This book is not particularly well written. The story deals with how love changes the life of a young woman, allegedly for the best. Even though I do not like the emphasis that Coelho places on enthusiasm and 'finding one's true self', I appreciated some remarks about spirituality and the idea that the divine is a realm of thorough compassion and love. Overall, it's a pretty interesting novel.
If you want to get the gist quick, read p. 151: 'Follow your dreams, transform your life, take the path that leads to God. Perform your miracles. Cure. Make prophecies. Listen to your guardian angel. Transform yourself. Be a warrior, and be happy as you wage the good fight. Take risks'.
troppo perbenismo... che noia!
Each Coelho book has a central theme; an incline toward an emotional revelation the author himself hopes to reward you with at the peak. Without fail I have relished this aspect, and this time was no exception. By the River Piedra I Sat Down and Wept is listed as a book of forgiveness - a trait I try to practice religiously, but more often than not come up lacking - and the sole reason why I picked this one up.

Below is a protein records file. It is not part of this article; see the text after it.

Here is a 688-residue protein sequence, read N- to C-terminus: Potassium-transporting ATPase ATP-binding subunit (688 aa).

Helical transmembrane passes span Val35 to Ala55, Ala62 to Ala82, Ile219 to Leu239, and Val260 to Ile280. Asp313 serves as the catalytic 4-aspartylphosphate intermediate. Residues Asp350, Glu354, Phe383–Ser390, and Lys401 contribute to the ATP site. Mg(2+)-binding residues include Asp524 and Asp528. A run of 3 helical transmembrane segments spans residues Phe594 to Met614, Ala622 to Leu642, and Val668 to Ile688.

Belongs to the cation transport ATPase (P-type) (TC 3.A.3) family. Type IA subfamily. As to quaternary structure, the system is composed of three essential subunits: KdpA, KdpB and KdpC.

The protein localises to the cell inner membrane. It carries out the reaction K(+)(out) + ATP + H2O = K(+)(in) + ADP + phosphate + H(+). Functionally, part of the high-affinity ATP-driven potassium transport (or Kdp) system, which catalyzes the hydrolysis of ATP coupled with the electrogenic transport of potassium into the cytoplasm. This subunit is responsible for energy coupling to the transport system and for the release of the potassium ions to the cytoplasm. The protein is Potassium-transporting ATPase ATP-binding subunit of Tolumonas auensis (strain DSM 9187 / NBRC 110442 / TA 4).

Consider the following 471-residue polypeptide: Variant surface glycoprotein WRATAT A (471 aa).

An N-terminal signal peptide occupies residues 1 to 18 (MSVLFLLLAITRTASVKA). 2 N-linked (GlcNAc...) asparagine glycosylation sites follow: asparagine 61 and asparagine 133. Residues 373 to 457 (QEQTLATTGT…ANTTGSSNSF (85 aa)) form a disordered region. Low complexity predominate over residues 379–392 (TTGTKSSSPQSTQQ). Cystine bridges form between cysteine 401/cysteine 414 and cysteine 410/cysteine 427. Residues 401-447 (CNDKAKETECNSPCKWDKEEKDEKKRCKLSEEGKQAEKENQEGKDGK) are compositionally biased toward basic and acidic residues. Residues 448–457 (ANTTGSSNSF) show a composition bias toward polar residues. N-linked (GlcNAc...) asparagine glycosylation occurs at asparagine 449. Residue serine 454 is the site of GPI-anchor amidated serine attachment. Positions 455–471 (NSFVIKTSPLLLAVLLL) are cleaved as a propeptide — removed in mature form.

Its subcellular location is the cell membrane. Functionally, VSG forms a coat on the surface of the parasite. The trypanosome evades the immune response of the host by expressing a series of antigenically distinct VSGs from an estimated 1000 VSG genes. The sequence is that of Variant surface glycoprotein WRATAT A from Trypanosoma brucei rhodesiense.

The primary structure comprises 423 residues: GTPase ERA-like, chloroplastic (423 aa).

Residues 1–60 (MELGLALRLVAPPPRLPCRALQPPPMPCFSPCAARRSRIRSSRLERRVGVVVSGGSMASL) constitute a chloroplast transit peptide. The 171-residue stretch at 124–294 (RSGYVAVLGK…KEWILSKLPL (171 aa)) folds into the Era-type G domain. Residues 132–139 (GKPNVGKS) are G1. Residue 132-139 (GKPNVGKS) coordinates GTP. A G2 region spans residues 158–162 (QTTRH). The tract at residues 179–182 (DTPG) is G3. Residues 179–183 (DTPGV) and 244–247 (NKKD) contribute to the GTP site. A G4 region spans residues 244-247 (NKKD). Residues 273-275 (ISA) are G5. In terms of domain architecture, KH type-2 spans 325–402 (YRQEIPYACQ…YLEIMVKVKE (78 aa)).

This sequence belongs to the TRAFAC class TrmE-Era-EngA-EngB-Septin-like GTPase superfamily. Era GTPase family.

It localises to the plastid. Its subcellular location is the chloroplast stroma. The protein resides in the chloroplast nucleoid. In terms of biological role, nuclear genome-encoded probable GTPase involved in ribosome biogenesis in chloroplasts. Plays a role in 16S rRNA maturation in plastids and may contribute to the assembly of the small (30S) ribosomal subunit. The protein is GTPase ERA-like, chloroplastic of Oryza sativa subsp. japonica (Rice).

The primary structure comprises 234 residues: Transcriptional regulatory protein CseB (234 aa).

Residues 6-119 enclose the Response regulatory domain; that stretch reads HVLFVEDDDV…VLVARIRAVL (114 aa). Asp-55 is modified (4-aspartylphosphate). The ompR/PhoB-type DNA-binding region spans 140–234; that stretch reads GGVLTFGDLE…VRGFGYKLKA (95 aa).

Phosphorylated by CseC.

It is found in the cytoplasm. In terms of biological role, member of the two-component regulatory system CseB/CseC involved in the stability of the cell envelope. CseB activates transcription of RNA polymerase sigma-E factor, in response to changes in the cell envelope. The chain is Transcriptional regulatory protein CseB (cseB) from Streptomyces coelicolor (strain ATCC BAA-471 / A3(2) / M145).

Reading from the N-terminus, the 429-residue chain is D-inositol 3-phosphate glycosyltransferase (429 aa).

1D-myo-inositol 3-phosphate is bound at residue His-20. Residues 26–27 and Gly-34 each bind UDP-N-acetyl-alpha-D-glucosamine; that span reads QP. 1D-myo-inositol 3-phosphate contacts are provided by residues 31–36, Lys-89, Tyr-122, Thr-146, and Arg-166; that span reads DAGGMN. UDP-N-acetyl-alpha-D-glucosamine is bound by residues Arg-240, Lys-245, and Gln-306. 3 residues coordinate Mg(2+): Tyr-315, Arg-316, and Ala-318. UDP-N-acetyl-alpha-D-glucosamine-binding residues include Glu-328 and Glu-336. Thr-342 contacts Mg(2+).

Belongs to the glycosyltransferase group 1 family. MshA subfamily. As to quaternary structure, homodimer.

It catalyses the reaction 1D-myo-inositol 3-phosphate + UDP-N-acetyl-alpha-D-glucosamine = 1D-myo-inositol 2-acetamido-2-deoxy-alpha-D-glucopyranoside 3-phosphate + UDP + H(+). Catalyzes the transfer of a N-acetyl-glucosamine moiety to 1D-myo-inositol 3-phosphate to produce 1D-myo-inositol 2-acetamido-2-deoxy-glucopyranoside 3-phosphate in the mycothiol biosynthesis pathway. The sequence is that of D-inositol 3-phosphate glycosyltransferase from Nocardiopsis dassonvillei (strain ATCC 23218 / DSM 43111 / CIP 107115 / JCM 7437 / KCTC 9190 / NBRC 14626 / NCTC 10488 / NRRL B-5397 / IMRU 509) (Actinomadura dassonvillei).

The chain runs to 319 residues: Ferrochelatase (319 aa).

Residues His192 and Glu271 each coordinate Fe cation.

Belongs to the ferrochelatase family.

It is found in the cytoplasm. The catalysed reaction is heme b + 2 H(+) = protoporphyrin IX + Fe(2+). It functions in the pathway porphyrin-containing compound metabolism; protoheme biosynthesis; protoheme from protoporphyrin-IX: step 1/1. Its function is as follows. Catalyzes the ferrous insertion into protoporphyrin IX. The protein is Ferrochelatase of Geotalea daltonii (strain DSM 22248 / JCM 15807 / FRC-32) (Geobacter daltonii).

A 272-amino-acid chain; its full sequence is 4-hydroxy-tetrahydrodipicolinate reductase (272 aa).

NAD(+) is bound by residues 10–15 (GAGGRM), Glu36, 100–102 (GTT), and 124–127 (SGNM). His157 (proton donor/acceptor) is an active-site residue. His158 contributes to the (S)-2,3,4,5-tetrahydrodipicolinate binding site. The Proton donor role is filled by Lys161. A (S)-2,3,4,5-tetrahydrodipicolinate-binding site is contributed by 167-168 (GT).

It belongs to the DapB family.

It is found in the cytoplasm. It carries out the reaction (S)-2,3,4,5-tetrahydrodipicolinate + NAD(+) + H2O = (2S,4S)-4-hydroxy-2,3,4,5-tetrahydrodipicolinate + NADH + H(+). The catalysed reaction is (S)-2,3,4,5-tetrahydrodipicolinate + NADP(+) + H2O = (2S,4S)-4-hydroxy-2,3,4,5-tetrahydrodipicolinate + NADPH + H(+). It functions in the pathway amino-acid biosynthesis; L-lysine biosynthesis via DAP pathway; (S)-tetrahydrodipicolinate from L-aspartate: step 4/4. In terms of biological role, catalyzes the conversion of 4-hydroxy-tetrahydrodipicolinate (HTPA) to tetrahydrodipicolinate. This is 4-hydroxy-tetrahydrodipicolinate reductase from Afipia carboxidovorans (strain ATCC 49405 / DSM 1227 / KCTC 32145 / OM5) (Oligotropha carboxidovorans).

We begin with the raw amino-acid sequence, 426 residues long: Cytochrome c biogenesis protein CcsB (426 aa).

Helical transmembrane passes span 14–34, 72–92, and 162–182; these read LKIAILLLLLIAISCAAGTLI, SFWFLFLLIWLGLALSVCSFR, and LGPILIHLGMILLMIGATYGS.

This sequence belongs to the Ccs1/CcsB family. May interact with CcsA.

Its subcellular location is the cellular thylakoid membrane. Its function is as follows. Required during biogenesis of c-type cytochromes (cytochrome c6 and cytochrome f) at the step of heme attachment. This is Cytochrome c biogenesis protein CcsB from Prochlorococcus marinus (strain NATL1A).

A bit slow at first but picking up speed by the middle of the book, Coelho proves once again it's not the destination, but the journey that counts. Though the love story itself is nothing new, especially to dedicated readers of the author, it's the development that really is engrossing. I can't remember the last time I rooted so much for a couple, for fate. Despite the fact that it is heavily doused in religion, it's not enough to turn you off. In fact, between the poetic prose, the graceful construction and the brevity of the story I doubt you'll even notice....Continua